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Body wraps have gained popularity in recent years as a way to quickly lose inches in all the right places; however, there has been considerable controversy as to whether they actually work in this way. On the other hand, little attention has been paid to the use of body wraps as skin care treatments. Using the same methods of body wrapping, treatments can be developed for dry skin, eczema, psoriasis, anti-aging and many other skin conditions. The key to such services is incorporating ingredients that are proven to give the results claimed.
Most body wrap services begin with exfoliation in order to make the skin ready for the next steps. Exfoliation is the process of mechanically or chemically removing dead skin cells that allows younger, fresher cells to come to the surface. These younger cells are better able to accept the nutrients delivered to them through cosmetics. Both mechanical and chemical exfoliation can also impart nutrients to the skin. Mechanical exfoliation sloughs off dead skin cells with the aid of physical abrasives or scrubs that can include oils and ingredients that scrub while acting as conditioning agents. Chemical exfoliation uses alpha hydroxy acids or beta hydroxy acids to loosen the bonds of older skin cells, which are then rinsed away. In spite of the benefits, care should be taken when working with chemical exfoliants because they can cause skin irritation.
Although body wraps are, without a doubt, esthetic treatments, employing a simple relaxation massage can go a long way in client experience. The massage can be incorporated in the application of the scrub performing the double-duty of exfoliating the skin while simultaneously improving circulation.
Because of the effects of mechanical and chemical exfoliation, they make a great start to an anti-aging body wrap treatment. The effectiveness of anti-aging body scrubs can be ramped up by incorporating carrier oils with anti-aging properties. One such oil is baobab (Adansonia digitata) seed oil, which has a high content of oleic, linoleic and palmitic unsaturated fatty acids.1 Oleic acid has been studied as a skin-penetration enhancer allowing for better delivery of topical cosmetics to the stratum corneum.2 The concentration of oleic acid in baobab oil is 35.8%, followed by linoleic acid at 30.7% and palmitic acid at 24.2%. In studies related to moisture retention in the stratum corneum, linoleic acid was found to help reduce transepidermal water loss.3 Moisture retention plays a major role in the function and appearance of the skin, and, because of this, the presence of linoleic acid in a cosmetic ingredient is beneficial.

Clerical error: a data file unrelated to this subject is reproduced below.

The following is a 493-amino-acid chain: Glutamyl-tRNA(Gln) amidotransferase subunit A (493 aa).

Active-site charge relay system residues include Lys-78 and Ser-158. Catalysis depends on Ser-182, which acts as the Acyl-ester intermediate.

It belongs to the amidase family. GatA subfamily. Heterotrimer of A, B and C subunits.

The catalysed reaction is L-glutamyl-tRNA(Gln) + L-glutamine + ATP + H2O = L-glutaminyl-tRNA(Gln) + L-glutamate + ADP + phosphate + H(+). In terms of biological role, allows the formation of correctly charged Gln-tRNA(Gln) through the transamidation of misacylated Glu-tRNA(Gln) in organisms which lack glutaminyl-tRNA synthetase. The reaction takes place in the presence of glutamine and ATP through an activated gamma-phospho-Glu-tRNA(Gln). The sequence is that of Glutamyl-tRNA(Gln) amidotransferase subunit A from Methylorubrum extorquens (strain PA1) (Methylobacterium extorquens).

The body needs minerals for the proper structure and function of cells, and they are lost from the skin daily as a normal process and as a result of excessive sweating.4 Various cosmetic ingredients can supplement some mineral loss. Sea salt, for example, contains a significant amount of minerals, including calcium, potassium, magnesium and iron. Baobab seed oil is also rich in potassium, calcium and magnesium. Combined, sea salt and baobab oil make an effective nourishing, anti-aging scrub leading into a body wrap treatment.